From Cyber Addiction to Social Separation and Conflict

ARTICLES | Mar 16, 2023
From Cyber Addiction to Social Separation and Conflict

Writer: Nuttawut Kulkaew

Editor: Wittaya Wonglor


Cyber addiction is a serious social issue. The internet can be addictive, creating feelings of frustration when access is interrupted or blocked.


Social media, online games, and even dating apps make us want to use them more and more. When you win a prize or connect with someone, you want to continue to win or complete a mission. Addiction makes you want to spend more and more time doing that activity. The same amount and frequency are no longer enough. Up to 47% of young males now admit that they spend too much time playing video games.


Such behavior negatively affects work or daily life. One behavior associated with internet addiction is paying attention to your mobile phone, such as texting, checking your phone, or even flipping the screen lock for no reason. (People around the world currently unlock their mobile phones an average of 150 times per day.) We ignore people in person (phubbing), with 72% of teens and 48% of parents feeling they need to answer text messages or notifications immediately. These behaviors, in addition to causing fatigue, eye problems, and sleep problems, can harm relationships and mental health, triggering stress, social anxiety, social separation, emotional instability, attention deficit, hyperactivity disorder.


Currently, 61% of internet users admit to having an internet addiction. The most symptomatic group was 13-17 years of age, followed by 18-24 years of age, according to Mental Disorders Fifth Edition Text-Revision: DSM-5-TR (Diagnostic and Statistical Manual of Mental Disorders Fifth Edition Text-Revision)


Online social platform not only bring people with similar interests together. They also let us create a fictional identity or avatar. Generation Z express themselves differently depending on their purpose. Some identities may be the same as, or similar to, real-world selves. Some may be completely different from what a person portrays in the real world. Some platforms let users have more than one avatar. Too many selves can lead to questioning and confusion about identity, especially in adolescence (12-18 years), when we begin to create and understand our own identity (Identity vs. Confusion) according to the theory of psychosocial development by Eric Erikson.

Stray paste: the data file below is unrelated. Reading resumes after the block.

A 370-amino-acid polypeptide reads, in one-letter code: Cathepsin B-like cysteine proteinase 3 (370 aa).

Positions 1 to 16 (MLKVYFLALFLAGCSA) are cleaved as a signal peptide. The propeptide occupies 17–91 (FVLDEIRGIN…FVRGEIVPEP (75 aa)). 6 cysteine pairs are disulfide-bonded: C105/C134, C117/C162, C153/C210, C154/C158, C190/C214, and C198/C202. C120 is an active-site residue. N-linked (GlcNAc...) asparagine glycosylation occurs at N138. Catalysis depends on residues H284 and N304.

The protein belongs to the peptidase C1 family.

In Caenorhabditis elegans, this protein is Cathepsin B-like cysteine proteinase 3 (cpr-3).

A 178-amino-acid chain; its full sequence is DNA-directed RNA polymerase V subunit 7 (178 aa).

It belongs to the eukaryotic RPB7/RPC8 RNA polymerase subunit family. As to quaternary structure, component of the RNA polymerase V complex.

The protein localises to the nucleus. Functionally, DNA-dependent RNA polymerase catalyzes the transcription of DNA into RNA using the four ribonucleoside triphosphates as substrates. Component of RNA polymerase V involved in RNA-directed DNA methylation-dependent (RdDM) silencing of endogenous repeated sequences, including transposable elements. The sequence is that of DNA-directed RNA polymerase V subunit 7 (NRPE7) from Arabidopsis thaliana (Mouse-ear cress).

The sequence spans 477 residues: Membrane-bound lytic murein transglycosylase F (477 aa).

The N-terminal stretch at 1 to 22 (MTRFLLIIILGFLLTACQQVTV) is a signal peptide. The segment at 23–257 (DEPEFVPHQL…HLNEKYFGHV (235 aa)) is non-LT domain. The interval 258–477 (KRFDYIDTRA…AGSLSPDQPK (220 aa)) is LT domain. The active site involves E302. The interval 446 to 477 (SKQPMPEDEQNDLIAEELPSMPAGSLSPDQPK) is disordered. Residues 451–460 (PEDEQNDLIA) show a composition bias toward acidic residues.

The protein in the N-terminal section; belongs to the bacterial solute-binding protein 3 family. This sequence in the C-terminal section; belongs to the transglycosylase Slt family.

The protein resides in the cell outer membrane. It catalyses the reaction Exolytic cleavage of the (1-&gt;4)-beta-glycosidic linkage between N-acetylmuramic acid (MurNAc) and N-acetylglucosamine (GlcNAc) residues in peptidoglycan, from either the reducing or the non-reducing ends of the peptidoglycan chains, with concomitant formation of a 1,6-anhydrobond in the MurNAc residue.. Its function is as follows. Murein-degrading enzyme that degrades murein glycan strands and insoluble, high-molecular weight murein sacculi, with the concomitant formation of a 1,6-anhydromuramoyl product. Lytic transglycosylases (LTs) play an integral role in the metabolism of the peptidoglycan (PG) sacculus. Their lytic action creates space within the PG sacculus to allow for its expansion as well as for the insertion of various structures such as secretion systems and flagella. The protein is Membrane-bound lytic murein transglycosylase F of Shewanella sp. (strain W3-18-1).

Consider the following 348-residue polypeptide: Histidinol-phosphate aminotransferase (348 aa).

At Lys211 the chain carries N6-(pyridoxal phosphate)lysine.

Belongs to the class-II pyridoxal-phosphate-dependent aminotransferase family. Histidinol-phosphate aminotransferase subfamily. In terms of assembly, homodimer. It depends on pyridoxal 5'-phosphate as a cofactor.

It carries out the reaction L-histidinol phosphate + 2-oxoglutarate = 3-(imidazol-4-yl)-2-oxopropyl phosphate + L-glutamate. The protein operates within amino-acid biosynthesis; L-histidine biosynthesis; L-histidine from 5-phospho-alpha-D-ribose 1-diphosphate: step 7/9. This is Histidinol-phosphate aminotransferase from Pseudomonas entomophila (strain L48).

Spending so much time in cyberspace that you neglect your life and interactions with those around you in the real world can lead to relationship problems. Staying out of the cyber world brings people closer and makes them more empathetic. Instead, people distance themselves from each other and become alienated, which can lead to loneliness, isolation, depression, and lack of social support, or even conflicts in both the real world and the virtual world, as well as contradictions both within the individual and with others.



Implications for the future:

- A tax for harming mental health will be discussed more with the arrival of the metaverse and people spending so much time in the virtual world.

- Providing mental health care services online or even in virtual platforms is a fundamental right to enable individuals to receive comprehensive and timely mental health services

- The skill that society will pay more attention to is peaceful communication, which will become part of the education system from childhood.


Read more: Metaverse world dating app >> FB:



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